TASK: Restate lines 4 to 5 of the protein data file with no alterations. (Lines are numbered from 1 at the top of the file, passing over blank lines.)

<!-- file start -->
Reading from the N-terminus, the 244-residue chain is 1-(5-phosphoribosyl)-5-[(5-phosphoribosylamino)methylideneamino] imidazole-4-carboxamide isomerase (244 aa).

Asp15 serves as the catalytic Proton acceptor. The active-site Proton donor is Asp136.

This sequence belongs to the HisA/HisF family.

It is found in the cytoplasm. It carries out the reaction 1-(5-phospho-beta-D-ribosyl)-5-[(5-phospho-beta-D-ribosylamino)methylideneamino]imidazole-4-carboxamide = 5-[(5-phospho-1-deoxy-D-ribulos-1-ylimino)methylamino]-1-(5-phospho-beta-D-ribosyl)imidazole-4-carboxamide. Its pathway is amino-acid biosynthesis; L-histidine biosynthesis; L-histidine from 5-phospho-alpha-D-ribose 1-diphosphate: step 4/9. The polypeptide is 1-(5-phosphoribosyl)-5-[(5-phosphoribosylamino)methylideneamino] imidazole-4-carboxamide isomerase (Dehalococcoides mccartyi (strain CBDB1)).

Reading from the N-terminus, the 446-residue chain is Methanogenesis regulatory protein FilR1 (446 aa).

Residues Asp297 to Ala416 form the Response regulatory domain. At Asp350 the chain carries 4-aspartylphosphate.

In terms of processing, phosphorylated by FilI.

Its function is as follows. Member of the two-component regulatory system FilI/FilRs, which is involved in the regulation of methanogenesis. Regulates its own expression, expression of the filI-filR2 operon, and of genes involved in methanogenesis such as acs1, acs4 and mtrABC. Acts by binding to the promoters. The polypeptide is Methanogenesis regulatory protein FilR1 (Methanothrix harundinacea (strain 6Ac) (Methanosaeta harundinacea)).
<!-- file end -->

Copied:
It is found in the cytoplasm. It carries out the reaction 1-(5-phospho-beta-D-ribosyl)-5-[(5-phospho-beta-D-ribosylamino)methylideneamino]imidazole-4-carboxamide = 5-[(5-phospho-1-deoxy-D-ribulos-1-ylimino)methylamino]-1-(5-phospho-beta-D-ribosyl)imidazole-4-carboxamide. Its pathway is amino-acid biosynthesis; L-histidine biosynthesis; L-histidine from 5-phospho-alpha-D-ribose 1-diphosphate: step 4/9. The polypeptide is 1-(5-phosphoribosyl)-5-[(5-phosphoribosylamino)methylideneamino] imidazole-4-carboxamide isomerase (Dehalococcoides mccartyi (strain CBDB1)).

Reading from the N-terminus, the 446-residue chain is Methanogenesis regulatory protein FilR1 (446 aa).